After the fire at Trent Butt's Carbonear home had been extinguished, after the body of his five-year-old daughter, Quinn, had been lifted from the charred residence by a firefighter, and after police investigators had determined they had a crime scene on their hands, James Barry stepped in.
An expert in fire investigation - and specifically, fire progression and the origin of fires - he had been called to attend the scene at the request of the RCMP, and to compile a report on his findings.
While the front of the home at 12 Hayden Heights looked relatively unharmed, apart from melted siding and blackened eaves, the back of the residence had been ravaged. The entire back of the home was black, with smashed windows and a caved-in roof and splintered window frames.
Down a set of outside steps, Barry went in through the basement door and immediately noticed a suspicious burn pattern, which grew even more suspicious when he saw an open red fuel can on the floor.
The pattern indicated the use of an accelerant in a deliberately set fire, Barry noted. He determined this basement area - right below the master bedroom where Butt and the remains of his daughter, Quinn, had been located - was where the fire had started.
Going upstairs, Barry made note of which doors had been left open and which had been closed during the fire, according to the burn patterns on and around them. In the living room he noticed a lot of smoke damage, but not so much fire damage, though the adjoining open-concept dining area was a different story. There was a particular burn pattern underneath and on top of the dining room table, indicating a fast-burning blaze that had included an accelerant. Another red gas can on the floor confirmed his suspicions.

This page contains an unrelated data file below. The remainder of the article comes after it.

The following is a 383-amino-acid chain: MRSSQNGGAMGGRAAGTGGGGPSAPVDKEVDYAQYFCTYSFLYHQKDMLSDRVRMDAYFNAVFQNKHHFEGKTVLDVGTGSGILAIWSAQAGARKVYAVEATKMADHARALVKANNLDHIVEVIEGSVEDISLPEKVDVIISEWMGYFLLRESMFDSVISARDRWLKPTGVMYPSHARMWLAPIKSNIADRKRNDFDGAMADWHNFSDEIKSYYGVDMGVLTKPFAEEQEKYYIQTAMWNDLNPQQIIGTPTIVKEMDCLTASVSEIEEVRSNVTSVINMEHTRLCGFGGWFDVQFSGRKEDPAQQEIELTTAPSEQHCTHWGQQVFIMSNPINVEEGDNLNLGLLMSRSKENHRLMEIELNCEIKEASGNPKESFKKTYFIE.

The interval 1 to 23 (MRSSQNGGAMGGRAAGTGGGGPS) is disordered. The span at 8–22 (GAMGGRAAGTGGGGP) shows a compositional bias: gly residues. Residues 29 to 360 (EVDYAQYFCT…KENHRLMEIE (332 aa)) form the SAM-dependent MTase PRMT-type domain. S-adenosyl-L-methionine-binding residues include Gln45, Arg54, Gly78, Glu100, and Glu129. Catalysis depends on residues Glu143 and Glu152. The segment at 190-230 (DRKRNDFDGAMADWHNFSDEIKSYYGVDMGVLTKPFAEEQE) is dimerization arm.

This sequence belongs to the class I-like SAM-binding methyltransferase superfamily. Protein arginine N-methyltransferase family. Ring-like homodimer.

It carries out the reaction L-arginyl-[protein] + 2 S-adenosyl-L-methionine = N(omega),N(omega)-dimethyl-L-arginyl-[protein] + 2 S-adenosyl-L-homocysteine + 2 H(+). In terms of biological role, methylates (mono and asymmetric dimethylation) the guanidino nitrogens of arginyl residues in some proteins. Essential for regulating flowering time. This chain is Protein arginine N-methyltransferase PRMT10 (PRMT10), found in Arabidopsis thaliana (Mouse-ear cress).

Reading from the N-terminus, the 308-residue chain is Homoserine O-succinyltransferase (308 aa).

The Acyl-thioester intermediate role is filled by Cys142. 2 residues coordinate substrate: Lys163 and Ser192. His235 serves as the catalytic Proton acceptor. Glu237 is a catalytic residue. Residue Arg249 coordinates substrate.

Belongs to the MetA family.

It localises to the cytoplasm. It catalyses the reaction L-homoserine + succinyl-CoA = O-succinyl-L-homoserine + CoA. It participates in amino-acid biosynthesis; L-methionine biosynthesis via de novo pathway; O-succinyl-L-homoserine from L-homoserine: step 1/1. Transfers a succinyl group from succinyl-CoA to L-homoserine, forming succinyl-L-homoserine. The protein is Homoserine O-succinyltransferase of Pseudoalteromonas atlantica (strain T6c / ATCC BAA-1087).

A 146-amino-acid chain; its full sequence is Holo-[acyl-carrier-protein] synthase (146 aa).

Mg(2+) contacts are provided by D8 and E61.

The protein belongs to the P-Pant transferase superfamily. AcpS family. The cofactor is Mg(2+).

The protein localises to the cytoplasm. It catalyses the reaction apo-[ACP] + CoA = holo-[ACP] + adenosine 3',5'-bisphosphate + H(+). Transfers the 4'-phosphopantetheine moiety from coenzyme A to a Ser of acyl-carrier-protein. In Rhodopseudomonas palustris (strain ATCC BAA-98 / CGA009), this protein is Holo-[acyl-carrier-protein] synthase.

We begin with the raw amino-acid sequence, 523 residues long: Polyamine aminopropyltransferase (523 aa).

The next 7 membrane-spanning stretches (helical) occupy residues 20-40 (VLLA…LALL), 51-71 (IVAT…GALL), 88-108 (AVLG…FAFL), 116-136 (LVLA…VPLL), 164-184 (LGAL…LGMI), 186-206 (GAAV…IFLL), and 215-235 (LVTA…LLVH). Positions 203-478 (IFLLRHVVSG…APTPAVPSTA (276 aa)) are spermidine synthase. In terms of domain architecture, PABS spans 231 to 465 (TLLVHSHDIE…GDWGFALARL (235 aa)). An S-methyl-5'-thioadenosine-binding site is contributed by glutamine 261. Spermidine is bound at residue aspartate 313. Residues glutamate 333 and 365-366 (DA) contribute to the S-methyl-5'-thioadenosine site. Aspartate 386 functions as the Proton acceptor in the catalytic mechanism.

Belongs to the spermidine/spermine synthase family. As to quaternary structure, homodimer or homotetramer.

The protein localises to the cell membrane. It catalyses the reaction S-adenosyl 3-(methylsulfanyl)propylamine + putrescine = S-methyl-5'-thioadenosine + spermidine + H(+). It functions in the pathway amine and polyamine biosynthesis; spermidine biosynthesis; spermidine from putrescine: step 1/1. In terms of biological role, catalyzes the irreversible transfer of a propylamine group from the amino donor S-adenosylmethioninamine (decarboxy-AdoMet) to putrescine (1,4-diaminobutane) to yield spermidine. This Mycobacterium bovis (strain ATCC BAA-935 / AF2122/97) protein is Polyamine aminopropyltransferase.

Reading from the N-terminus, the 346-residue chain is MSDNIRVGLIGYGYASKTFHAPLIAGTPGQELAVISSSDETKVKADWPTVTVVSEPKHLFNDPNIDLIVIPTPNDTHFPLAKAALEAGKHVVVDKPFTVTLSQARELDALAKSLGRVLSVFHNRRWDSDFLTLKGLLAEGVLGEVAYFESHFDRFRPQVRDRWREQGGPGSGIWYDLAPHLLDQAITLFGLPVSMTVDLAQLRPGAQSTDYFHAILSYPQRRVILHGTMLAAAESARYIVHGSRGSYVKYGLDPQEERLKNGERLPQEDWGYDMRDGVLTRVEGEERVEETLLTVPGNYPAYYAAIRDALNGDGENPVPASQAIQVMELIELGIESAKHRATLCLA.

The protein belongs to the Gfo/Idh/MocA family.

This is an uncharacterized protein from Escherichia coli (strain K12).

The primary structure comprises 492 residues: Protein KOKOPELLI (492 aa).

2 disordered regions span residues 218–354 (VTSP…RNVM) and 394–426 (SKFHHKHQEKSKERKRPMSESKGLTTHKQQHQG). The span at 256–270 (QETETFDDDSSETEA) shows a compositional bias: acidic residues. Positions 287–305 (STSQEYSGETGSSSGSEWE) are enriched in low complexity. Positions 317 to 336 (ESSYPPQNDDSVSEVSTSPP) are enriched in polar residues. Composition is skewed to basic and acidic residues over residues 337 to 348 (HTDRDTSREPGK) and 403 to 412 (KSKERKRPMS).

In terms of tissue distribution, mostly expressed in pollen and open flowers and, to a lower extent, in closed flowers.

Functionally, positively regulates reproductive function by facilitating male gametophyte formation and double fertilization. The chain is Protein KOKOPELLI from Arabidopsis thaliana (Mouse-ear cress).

"There was very little burn pattern between the basement and this area," Barry told the court Friday morning, testifying as the eighth witness for the Crown in Butt's murder trial. "If the fire in the basement caused this fire, we could not find a correlation to it."
A second fire had been intentionally started in the dining room, he concluded.
Barry located a third gas can in the master bedroom, next to the TV stand, near the bed. This was the room in which firefighters had found lifeless Quinn – who was dead before the fire was started - and Butt, who had used a box cutter to slash his wrist and neck after starting the fire.
Barry noticed a lighter on the bedside table, and determined the bedroom door had been closed at the time of the fire. The sheets on the bed appeared to have been doused in gasoline.
Through the reading of a statement of facts agreed upon by Butt, the court learned DNA swabs taken from the three gas cans, the lighter and a box cutter found next to the lighter on the bedside table were forensically tested and had proven to be a match for Butt's DNA.
Two of the red gas cans, which were shown in court earlier in the week, still contain some gas, while blood was still visible on the blade of the box cutter.
Butt is charged with first-degree murder for the death of Quinn, as well as arson. He has pleaded not guilty to the first charge and guilty to the second, though he doesn't deny he killed his daughter. He says he must have done it, since he remembers kneeling beside her after she was dead, but can't remember doing it and didn't plan to do it. He says he decided, after realizing she was dead, to kill himself and burn down his home with the two of them inside.
Evidence of planning and deliberation is needed for a conviction of first-degree murder.
The Crown alleges Butt planned and killed Quinn on purpose in order to hurt her mother, Andrea Gosse, from whom he was separated.
While questioning forensic ID officer Sgt. Chris Saunders on the stand Thursday, the Crown asked if he had located a generator, Ski-Doo, snowblower, ATV, outboard motor or any other equipment needing gasoline on the premises, apart from a lawn mower. Saunders said he hadn't.
Butt's trial adjourned early Friday afternoon, and will continue Monday. Though it had originally been scheduled to last three weeks, testimony has been moving along quicker than planned.